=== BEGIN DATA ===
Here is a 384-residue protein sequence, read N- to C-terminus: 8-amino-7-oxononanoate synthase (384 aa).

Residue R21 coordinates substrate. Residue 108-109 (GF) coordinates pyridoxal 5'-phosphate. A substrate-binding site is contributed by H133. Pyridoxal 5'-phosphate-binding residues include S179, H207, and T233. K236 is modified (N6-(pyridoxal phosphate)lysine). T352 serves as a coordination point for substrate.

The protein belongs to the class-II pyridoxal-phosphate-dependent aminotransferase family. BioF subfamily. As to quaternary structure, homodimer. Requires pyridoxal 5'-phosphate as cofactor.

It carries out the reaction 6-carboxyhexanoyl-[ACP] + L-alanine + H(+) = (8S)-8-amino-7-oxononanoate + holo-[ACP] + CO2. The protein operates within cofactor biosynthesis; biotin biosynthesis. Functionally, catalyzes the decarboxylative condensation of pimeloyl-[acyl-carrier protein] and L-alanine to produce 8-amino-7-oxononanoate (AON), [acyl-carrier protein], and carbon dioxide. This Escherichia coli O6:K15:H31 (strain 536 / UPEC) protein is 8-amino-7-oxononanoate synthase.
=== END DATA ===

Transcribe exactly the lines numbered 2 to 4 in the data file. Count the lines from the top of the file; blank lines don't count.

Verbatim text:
Residue R21 coordinates substrate. Residue 108-109 (GF) coordinates pyridoxal 5'-phosphate. A substrate-binding site is contributed by H133. Pyridoxal 5'-phosphate-binding residues include S179, H207, and T233. K236 is modified (N6-(pyridoxal phosphate)lysine). T352 serves as a coordination point for substrate.

The protein belongs to the class-II pyridoxal-phosphate-dependent aminotransferase family. BioF subfamily. As to quaternary structure, homodimer. Requires pyridoxal 5'-phosphate as cofactor.

It carries out the reaction 6-carboxyhexanoyl-[ACP] + L-alanine + H(+) = (8S)-8-amino-7-oxononanoate + holo-[ACP] + CO2. The protein operates within cofactor biosynthesis; biotin biosynthesis. Functionally, catalyzes the decarboxylative condensation of pimeloyl-[acyl-carrier protein] and L-alanine to produce 8-amino-7-oxononanoate (AON), [acyl-carrier protein], and carbon dioxide. This Escherichia coli O6:K15:H31 (strain 536 / UPEC) protein is 8-amino-7-oxononanoate synthase.